Adetunji (6-7) is the Eagles’ presence down low. He anchors the Eagles’ system on both offense and defense and is averaging double digits in both scoring (14.3 points per game) and rebounds (12.9 per game).
“They both have relentless motors … they’re competitors,” head coach Zach Brogdon said. “They both just do so many things for us on the court, it’s tough to even put a value on it. Their teammates just knowing that they’re there helps us.”
Both players came to CVCS with a raw but athletic basketball background.
In Lagos, the club basketball circuit had plenty of talented players, but the systems Nwoye and Adetunji played in did not feature many plays. It was more “hero ball” oriented, full of individuals determined to stand out on their own. This type of play forced both Nwoye and Adetunji to be aggressive on the court. Adetunji said the first time he practiced with his club team, he defended his opponents with such tenacity that one player wanted to hit him in the face. Adetunji’s effort that first day of practice caught the eye of his coach, whose praise gave him the confidence to keep pushing forward.
Nwoye and Adetunji have learned to scale back their aggressiveness on the court and channel it into Brogdon’s structured system.
“I’ve grown and learned a lot. Last year, everything was coming fast at me,” Nwoye said. “(In Lagos) we don’t really run many plays. We have four or three plays and we run fast-break stuff. It’s a fast game. Here we have to run plays to make a basket. I had to adjust to that.”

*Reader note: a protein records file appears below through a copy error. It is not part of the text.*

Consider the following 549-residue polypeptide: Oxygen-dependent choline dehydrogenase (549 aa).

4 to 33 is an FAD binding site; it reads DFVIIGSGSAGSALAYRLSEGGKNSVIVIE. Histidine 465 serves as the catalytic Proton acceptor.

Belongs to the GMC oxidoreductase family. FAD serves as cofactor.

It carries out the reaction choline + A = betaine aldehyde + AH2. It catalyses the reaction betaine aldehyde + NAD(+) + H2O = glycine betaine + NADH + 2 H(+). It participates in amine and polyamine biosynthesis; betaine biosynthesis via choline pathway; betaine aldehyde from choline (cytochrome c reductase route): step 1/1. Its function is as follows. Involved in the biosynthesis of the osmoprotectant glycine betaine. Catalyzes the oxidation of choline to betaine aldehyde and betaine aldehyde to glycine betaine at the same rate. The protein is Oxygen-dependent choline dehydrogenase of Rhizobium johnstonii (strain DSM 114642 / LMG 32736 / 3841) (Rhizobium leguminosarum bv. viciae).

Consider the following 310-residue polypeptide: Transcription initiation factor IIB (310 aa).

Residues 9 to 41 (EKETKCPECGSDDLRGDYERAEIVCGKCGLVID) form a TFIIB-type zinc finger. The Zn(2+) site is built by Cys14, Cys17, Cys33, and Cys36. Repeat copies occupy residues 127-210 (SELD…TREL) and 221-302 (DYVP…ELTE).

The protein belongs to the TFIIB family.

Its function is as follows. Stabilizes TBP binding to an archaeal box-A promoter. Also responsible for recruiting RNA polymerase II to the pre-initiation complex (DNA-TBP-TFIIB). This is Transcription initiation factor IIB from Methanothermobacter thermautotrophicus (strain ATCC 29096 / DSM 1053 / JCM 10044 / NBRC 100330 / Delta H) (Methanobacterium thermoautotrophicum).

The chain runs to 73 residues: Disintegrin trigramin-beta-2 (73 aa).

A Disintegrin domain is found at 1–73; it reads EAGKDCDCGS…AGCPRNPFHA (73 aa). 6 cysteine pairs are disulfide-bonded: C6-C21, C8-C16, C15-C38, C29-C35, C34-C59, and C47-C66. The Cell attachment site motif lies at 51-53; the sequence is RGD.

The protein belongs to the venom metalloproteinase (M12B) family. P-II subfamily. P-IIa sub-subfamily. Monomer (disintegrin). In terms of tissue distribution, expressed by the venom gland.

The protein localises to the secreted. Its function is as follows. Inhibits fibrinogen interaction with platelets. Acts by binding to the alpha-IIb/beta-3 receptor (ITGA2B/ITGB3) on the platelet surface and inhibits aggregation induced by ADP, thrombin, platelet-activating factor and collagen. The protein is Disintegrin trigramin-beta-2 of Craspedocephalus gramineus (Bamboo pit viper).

In Lagos, Adetunji and Nwoye grew up speaking and learning English in the classroom, which made their transition to the American school system easier. They both have grade-point averages above 4.0 and have been named principal list seal bearers, the highest academic honor bestowed upon students at CVCS. They’ve also been awarded head of school honors, an award doled out for outstanding character and citizenship.
Once they reach college, Nwoye and Adetunji plan on studying kinesiology. Both described their deep passion for athletics and want to stay as close to the world of sport as they can.
Nwoye and Adetunji’s ultimate goal is to play basketball at the professional level, and they are striving for a college scholarship offer. While no official offer has been made yet, Brogdon said the two are garnering plenty of interest from Golden State Athletic Conference and NAIA programs.
While Adetunji and Nwoye’s paths are sure to separate at some point, one thing that will keep them aligned is their sense of family and community.
Nwoye comes from a large family and, aside from wanting to help provide for them in the future, he wants to set up a charitable foundation for the people of Lagos once his dreams of turning professional are realized.
“(My family) supported me to come here; they wanted me to come here and get a good education so I could come back and help those in need to get a good education,” Nwoye said. “Whenever I see people that are homeless back home, all the people in need, I get so moody because I want to help them … That’s been my dream.”
As the oldest child, Adetunji is determined to succeed for his four siblings and his parents, both of whom work full-time in order to sustain a large family.
As the duo’s success on the hardwood and in the classroom continues, their hopes and dreams continue to take a more defined shape.
“I think it all starts now,” Adetunji said. “We have some games ahead of us, in league and in CIF, so we just need to get done with this first. When we get to college, we know the next step we have to take: working toward making that goal a reality.”